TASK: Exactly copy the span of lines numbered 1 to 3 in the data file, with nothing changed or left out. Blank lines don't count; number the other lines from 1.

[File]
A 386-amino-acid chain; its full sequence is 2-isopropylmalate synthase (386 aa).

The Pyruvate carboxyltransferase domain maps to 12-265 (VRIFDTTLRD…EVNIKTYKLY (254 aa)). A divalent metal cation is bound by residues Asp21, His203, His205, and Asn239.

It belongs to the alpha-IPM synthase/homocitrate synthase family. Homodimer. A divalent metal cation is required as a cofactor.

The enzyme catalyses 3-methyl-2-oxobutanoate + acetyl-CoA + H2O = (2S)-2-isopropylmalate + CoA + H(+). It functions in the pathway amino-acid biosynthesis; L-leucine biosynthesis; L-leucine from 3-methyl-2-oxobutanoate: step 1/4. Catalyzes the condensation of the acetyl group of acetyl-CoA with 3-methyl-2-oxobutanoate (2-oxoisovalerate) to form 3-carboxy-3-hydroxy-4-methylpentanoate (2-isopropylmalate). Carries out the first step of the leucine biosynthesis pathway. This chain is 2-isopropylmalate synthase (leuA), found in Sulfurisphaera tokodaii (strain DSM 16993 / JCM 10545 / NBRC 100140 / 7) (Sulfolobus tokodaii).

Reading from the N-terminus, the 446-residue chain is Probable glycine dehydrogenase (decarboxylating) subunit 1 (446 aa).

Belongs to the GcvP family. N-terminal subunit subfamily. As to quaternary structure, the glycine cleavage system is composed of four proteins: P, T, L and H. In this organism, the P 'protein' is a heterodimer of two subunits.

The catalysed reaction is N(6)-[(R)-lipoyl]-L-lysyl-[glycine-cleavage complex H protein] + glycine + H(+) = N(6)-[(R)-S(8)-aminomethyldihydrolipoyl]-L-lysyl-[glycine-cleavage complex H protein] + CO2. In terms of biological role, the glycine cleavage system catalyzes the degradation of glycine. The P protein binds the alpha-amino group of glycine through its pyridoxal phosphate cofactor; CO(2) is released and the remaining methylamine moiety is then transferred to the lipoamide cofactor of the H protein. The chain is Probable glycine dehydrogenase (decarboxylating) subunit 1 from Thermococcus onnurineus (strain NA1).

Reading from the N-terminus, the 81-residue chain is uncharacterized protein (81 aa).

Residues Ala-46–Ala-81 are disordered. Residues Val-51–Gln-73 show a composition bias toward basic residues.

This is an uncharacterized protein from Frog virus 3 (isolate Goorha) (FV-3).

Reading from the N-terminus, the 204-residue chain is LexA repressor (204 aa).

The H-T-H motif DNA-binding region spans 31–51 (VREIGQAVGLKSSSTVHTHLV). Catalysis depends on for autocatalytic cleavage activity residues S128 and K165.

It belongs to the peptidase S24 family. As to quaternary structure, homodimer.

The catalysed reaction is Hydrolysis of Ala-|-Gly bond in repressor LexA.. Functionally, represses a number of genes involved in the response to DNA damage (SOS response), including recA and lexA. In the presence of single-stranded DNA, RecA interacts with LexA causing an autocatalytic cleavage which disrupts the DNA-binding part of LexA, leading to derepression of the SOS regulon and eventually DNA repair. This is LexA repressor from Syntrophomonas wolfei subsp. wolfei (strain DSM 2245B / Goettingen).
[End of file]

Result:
A 386-amino-acid chain; its full sequence is 2-isopropylmalate synthase (386 aa).

The Pyruvate carboxyltransferase domain maps to 12-265 (VRIFDTTLRD…EVNIKTYKLY (254 aa)). A divalent metal cation is bound by residues Asp21, His203, His205, and Asn239.

It belongs to the alpha-IPM synthase/homocitrate synthase family. Homodimer. A divalent metal cation is required as a cofactor.